Metro Weekly

Film Review: Ben Is Back

"Ben Is Back" is a blatantly Hollywood-movie version of an addiction story, but it's still pretty good

Ben is Back — Photo: Mark Schafer/Courtesy of LD Ent Roadside Attractions

Representing this crowded movie season’s most obvious example of twin releases taking on similar subjects, the my-son-is-an-addict drama Ben Is Back (★★★) hits theatres just as the my-son-is-an-addict drama Beautiful Boy winds down its run.

When these big-screen showdowns present themselves, usually it’s not that hard for audiences (and definitely not for critics) to choose favorites. Armageddon vs. Deep Impact? Easy, Deep Impact. Capote vs. Infamous? Not as easy, but still Capote. The Prestige vs. The Illusionist? Does anyone remember The Illusionist?

Ben Is Back vs. Beautiful Boy? This one looks like a draw. Both films deal with an upper-middle-class family struggling to hold it together as a teenage son battles substance abuse. Both films are led by an A-list movie star doing capital-A acting opposite a hot, young Oscar-nominated talent who tears his heart out for the camera. Both films are even being advertised with posters picturing the respective pairs of parent and son in some form of embrace.

But those similar posters aptly convey what’s different about these lookalike films. In ads for Ben Is Back, the film’s young addict, played by Lucas Hedges, holds onto his mother, played by Julia Roberts, not with the effervescent sense of hope and connection that’s exuded by Beautiful Boy, but with a sense of petrified desperation. That about sums up the atmosphere of the film, set over a long Christmas weekend when Ben Burns (Hedges) returns home after an unexplained, but almost certainly drug-induced, absence.

His mother Holly (Roberts) welcomes him home with open arms, then spends the next few days walking on eggshells, worried that her seemingly sober son could easily return to his old ways. Or worse, she fears, he might still be using drugs and just be pretending to have kicked his habit in order yet again to take advantage of his family’s good will.

Their modern, blended interracial family is rounded out by Ben’s stepdad Neal (Courtney B. Vance), who might be done with giving Ben second chances; Holly’s other teenager, Ivy (Kathryn Newton), who also loves but doesn’t fully trust her big bro; and Holly and Neal’s two young kids together Lacey (Mia Fowler) and Liam (Jakari Fraser), whose innocence is in constant danger of being trampled by whatever turmoil Ben might cause.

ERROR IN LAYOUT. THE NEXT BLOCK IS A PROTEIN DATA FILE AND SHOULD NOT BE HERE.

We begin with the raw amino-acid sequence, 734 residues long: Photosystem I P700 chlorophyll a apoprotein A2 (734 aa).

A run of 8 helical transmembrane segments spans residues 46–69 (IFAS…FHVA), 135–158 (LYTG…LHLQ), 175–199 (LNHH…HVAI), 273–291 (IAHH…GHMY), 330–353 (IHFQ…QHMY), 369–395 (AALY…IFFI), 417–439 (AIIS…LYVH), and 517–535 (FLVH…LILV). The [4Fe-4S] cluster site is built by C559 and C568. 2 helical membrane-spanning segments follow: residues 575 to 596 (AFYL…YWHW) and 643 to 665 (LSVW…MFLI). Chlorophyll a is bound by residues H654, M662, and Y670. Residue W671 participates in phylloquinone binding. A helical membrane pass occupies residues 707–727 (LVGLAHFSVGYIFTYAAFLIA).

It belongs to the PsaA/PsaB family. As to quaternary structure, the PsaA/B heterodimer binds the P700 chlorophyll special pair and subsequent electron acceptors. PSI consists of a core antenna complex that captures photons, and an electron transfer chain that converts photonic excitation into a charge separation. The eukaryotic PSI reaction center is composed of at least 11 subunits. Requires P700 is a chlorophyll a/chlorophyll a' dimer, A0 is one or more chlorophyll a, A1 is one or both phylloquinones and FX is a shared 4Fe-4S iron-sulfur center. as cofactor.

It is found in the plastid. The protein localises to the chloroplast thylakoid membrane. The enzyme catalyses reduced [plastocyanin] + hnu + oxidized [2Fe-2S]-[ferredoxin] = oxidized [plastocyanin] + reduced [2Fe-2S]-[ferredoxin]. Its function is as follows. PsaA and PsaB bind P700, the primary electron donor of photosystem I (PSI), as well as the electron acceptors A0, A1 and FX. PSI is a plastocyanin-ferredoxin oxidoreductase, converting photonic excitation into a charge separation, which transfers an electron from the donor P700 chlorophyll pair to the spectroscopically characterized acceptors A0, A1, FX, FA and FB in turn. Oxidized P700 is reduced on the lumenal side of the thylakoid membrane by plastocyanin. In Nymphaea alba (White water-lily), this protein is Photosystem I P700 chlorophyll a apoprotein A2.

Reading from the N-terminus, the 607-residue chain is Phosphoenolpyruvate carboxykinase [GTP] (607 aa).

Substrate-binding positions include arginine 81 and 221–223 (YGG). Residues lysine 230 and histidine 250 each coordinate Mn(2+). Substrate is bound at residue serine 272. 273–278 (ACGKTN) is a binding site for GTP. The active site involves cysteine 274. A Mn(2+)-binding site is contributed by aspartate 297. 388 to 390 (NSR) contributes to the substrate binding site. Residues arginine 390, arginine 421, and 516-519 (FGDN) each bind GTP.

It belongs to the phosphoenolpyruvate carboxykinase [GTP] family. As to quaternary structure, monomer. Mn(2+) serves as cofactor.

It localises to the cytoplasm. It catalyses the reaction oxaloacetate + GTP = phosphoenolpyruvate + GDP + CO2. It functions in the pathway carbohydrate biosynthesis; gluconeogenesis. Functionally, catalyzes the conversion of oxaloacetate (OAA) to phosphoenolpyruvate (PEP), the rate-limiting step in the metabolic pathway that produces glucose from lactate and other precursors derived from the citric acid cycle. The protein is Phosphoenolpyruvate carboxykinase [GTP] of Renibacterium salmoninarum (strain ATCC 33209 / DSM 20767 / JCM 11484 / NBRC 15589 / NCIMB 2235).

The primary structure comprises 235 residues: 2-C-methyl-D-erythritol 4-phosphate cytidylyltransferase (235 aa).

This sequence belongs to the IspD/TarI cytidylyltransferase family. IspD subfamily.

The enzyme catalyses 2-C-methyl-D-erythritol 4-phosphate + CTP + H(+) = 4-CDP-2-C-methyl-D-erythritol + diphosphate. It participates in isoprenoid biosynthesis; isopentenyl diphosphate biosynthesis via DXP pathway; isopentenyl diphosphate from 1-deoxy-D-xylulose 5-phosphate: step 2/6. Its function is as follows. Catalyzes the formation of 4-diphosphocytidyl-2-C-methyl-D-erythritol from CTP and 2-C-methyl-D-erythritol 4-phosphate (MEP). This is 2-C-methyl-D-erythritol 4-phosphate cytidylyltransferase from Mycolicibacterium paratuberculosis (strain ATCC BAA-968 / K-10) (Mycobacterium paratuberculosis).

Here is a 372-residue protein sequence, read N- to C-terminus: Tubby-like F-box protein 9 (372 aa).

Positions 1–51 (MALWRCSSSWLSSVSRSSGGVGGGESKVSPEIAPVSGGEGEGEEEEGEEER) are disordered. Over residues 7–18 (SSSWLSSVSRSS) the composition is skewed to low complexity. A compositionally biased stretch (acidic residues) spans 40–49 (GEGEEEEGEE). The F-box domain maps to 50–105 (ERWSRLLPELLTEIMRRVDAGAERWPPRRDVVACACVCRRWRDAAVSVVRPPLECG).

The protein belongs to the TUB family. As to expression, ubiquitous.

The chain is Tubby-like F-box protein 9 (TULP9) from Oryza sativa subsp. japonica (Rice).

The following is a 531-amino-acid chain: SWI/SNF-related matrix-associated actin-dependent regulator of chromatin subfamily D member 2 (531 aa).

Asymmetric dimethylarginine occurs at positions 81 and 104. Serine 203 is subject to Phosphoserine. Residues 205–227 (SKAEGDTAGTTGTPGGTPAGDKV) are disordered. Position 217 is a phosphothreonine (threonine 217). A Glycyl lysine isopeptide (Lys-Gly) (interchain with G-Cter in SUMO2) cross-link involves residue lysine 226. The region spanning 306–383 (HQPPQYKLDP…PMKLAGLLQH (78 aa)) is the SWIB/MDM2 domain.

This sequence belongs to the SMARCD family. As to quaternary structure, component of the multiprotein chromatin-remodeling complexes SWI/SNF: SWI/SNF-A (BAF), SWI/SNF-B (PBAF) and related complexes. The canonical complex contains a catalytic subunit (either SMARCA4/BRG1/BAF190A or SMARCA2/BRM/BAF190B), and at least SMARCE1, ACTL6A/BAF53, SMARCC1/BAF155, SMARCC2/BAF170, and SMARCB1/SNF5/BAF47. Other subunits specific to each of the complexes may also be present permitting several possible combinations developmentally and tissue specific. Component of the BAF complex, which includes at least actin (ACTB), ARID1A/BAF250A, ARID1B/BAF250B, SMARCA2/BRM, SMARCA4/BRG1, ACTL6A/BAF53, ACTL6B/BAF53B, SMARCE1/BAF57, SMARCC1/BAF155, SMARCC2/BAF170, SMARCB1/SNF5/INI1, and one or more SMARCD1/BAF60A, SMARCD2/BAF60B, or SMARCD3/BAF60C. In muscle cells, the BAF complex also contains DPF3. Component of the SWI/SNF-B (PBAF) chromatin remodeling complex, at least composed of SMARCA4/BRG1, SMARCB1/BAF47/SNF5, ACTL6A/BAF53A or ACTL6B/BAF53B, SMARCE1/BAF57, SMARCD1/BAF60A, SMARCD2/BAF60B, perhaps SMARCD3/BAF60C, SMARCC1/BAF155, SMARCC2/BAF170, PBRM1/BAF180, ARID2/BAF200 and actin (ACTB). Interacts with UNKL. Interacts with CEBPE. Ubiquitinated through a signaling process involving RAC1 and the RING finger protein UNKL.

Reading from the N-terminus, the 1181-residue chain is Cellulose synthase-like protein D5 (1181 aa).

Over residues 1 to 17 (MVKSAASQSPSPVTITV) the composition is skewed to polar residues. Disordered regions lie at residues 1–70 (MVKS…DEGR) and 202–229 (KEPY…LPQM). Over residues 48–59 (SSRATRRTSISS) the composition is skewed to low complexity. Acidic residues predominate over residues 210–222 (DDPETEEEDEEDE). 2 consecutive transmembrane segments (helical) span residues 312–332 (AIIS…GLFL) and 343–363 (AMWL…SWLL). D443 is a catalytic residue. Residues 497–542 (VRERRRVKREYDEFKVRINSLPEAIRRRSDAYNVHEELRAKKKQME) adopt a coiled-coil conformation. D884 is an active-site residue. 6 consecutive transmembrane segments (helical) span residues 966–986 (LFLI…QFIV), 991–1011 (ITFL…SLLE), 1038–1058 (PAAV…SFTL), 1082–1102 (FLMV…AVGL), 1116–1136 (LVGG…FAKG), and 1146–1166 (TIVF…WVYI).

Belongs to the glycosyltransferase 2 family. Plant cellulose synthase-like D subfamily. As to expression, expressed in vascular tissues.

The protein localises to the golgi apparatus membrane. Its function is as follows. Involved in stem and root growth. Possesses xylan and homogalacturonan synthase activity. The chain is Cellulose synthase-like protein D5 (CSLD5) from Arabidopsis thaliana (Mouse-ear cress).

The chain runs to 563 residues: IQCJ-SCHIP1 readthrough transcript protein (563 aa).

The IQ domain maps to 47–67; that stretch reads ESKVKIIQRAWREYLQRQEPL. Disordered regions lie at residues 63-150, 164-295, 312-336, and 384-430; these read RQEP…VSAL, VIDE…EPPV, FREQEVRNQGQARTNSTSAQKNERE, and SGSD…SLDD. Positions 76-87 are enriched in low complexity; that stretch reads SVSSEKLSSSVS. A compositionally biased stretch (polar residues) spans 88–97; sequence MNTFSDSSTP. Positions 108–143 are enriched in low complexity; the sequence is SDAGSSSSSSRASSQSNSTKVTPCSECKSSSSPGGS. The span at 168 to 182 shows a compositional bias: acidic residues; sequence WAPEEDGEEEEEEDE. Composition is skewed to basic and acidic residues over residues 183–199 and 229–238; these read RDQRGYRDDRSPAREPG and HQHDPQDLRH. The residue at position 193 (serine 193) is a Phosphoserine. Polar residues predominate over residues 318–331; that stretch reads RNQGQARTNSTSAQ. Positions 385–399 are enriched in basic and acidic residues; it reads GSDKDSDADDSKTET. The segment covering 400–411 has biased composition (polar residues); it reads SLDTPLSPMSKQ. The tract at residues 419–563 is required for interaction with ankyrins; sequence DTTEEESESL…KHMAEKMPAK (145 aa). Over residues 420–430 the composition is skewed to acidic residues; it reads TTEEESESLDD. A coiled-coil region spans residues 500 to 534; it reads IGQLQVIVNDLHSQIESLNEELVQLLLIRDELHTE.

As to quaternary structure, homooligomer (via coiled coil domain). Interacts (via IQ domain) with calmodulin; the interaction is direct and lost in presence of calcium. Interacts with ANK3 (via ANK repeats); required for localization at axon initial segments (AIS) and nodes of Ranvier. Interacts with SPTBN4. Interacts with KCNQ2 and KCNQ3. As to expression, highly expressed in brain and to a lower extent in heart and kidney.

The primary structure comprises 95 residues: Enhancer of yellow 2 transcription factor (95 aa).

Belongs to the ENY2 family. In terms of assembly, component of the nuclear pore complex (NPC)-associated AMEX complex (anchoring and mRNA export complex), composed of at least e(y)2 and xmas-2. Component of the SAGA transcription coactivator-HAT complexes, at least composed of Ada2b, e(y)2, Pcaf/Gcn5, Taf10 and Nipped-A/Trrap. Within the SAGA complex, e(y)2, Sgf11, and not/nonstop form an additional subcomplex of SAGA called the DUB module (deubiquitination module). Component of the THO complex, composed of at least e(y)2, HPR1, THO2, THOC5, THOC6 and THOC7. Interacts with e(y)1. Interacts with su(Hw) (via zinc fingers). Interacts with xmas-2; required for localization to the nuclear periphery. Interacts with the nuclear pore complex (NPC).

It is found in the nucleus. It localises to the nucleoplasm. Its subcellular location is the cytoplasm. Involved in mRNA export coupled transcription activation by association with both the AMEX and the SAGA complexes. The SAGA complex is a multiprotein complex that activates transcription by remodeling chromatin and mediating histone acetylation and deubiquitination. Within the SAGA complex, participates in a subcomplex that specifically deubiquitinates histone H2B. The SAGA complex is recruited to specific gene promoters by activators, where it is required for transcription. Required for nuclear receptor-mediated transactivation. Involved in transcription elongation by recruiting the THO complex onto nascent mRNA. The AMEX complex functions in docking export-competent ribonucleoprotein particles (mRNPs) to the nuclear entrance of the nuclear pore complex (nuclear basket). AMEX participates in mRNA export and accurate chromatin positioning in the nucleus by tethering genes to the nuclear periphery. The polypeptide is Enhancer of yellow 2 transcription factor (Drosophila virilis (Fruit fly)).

Ben is Back — Photo: Mark Schafer/Courtesy of LD Ent Roadside Attractions

For the record, the Sheff family in Beautiful Boy also is of a blended variety, and the parallels are striking, but just as striking are the ways in which the two films diverge paths. Beautiful Boy, benefiting from the authentic detail of the two published memoirs that inspired it, captures something that feels genuine about riding the rollercoaster of recovery and relapse, coping with the false starts and promises. And Chalamet is marvelous as Nic Sheff, finding a sympathetic groove for the troubled kid who might sincerely hate himself for squandering so many gifts.

Hedges, who impresses in the other awards-bait family drama Boy Erased, is, frankly, less convincing as an addict at the end of his rope in Ben Is Back. But when the film veers off into thriller territory, following Ben and Holly into drug dens and worse, verisimilitude virtually flies out the window, so it doesn’t really matter.

This is where the film’s writer and director Peter Hedges (real-life dad of Lucas) benefits from having Julia Roberts, who still can simultaneously deliver charm and knife-edge suspense as if this were the second coming of Sleeping with the Enemy. Holly is a force of nature in defense of her family and her son, and the kind of hero it’s possible to imagine could wipe out the opioid epidemic all by herself.

It’s a potent fantasy, especially viewed alongside the sad reality of Beautiful Boy‘s painful uphill battle. Choosing a favorite between the two films might not be as easy as deciding between Babe and Gordy. Perhaps, in this case, it’s best to acknowledge that though they might be competing for box office and awards, these two addiction dramas are, in fact, strangely complementary.

Ben Is Back is rated R, and opens December 14 at Landmark’s E Street and Bethesda Row Cinemas. Visit landmarktheatres.com/washington-d-c.

Ben Is Back
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